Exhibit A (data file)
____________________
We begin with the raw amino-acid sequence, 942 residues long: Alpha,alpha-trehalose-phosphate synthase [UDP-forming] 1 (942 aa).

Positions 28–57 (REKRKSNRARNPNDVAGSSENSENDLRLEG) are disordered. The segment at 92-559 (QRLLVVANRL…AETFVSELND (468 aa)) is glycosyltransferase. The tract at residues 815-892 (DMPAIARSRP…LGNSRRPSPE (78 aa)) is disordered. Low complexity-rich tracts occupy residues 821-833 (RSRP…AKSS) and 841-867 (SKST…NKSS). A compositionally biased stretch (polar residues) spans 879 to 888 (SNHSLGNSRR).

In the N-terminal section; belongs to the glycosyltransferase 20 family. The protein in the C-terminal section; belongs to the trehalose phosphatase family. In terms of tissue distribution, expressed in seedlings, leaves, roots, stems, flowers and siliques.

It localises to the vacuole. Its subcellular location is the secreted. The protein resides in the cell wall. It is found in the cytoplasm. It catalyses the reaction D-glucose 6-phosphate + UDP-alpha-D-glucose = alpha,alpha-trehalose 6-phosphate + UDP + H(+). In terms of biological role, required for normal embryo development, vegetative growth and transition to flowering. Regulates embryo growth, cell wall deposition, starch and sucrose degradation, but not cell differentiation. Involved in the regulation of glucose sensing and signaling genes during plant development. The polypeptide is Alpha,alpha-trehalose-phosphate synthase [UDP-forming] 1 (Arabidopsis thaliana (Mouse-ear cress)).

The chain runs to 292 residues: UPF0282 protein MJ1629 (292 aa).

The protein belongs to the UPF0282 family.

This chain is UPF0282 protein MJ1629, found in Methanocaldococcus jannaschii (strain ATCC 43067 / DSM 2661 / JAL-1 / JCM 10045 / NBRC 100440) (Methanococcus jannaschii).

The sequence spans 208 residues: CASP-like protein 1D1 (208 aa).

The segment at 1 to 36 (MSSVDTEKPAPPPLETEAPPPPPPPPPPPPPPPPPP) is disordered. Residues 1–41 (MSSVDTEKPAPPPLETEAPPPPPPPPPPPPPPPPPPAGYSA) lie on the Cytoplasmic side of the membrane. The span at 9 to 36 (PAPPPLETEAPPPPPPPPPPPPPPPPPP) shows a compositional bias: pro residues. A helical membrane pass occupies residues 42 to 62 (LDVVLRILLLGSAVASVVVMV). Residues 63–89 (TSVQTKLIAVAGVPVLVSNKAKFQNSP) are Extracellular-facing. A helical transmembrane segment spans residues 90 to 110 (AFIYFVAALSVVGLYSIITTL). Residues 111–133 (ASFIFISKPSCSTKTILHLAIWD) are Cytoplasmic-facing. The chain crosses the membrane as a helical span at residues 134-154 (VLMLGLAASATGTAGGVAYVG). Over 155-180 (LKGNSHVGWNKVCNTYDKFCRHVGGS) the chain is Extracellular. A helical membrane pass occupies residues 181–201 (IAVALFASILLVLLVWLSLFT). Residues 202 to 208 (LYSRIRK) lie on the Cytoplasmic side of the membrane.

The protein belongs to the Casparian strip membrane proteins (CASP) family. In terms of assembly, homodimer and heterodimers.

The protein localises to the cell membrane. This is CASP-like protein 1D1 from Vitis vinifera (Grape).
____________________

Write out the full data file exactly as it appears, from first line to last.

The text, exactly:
We begin with the raw amino-acid sequence, 942 residues long: Alpha,alpha-trehalose-phosphate synthase [UDP-forming] 1 (942 aa).

Positions 28–57 (REKRKSNRARNPNDVAGSSENSENDLRLEG) are disordered. The segment at 92-559 (QRLLVVANRL…AETFVSELND (468 aa)) is glycosyltransferase. The tract at residues 815-892 (DMPAIARSRP…LGNSRRPSPE (78 aa)) is disordered. Low complexity-rich tracts occupy residues 821-833 (RSRP…AKSS) and 841-867 (SKST…NKSS). A compositionally biased stretch (polar residues) spans 879 to 888 (SNHSLGNSRR).

In the N-terminal section; belongs to the glycosyltransferase 20 family. The protein in the C-terminal section; belongs to the trehalose phosphatase family. In terms of tissue distribution, expressed in seedlings, leaves, roots, stems, flowers and siliques.

It localises to the vacuole. Its subcellular location is the secreted. The protein resides in the cell wall. It is found in the cytoplasm. It catalyses the reaction D-glucose 6-phosphate + UDP-alpha-D-glucose = alpha,alpha-trehalose 6-phosphate + UDP + H(+). In terms of biological role, required for normal embryo development, vegetative growth and transition to flowering. Regulates embryo growth, cell wall deposition, starch and sucrose degradation, but not cell differentiation. Involved in the regulation of glucose sensing and signaling genes during plant development. The polypeptide is Alpha,alpha-trehalose-phosphate synthase [UDP-forming] 1 (Arabidopsis thaliana (Mouse-ear cress)).

The chain runs to 292 residues: UPF0282 protein MJ1629 (292 aa).

The protein belongs to the UPF0282 family.

This chain is UPF0282 protein MJ1629, found in Methanocaldococcus jannaschii (strain ATCC 43067 / DSM 2661 / JAL-1 / JCM 10045 / NBRC 100440) (Methanococcus jannaschii).

The sequence spans 208 residues: CASP-like protein 1D1 (208 aa).

The segment at 1 to 36 (MSSVDTEKPAPPPLETEAPPPPPPPPPPPPPPPPPP) is disordered. Residues 1–41 (MSSVDTEKPAPPPLETEAPPPPPPPPPPPPPPPPPPAGYSA) lie on the Cytoplasmic side of the membrane. The span at 9 to 36 (PAPPPLETEAPPPPPPPPPPPPPPPPPP) shows a compositional bias: pro residues. A helical membrane pass occupies residues 42 to 62 (LDVVLRILLLGSAVASVVVMV). Residues 63–89 (TSVQTKLIAVAGVPVLVSNKAKFQNSP) are Extracellular-facing. A helical transmembrane segment spans residues 90 to 110 (AFIYFVAALSVVGLYSIITTL). Residues 111–133 (ASFIFISKPSCSTKTILHLAIWD) are Cytoplasmic-facing. The chain crosses the membrane as a helical span at residues 134-154 (VLMLGLAASATGTAGGVAYVG). Over 155-180 (LKGNSHVGWNKVCNTYDKFCRHVGGS) the chain is Extracellular. A helical membrane pass occupies residues 181–201 (IAVALFASILLVLLVWLSLFT). Residues 202 to 208 (LYSRIRK) lie on the Cytoplasmic side of the membrane.

The protein belongs to the Casparian strip membrane proteins (CASP) family. In terms of assembly, homodimer and heterodimers.

The protein localises to the cell membrane. This is CASP-like protein 1D1 from Vitis vinifera (Grape).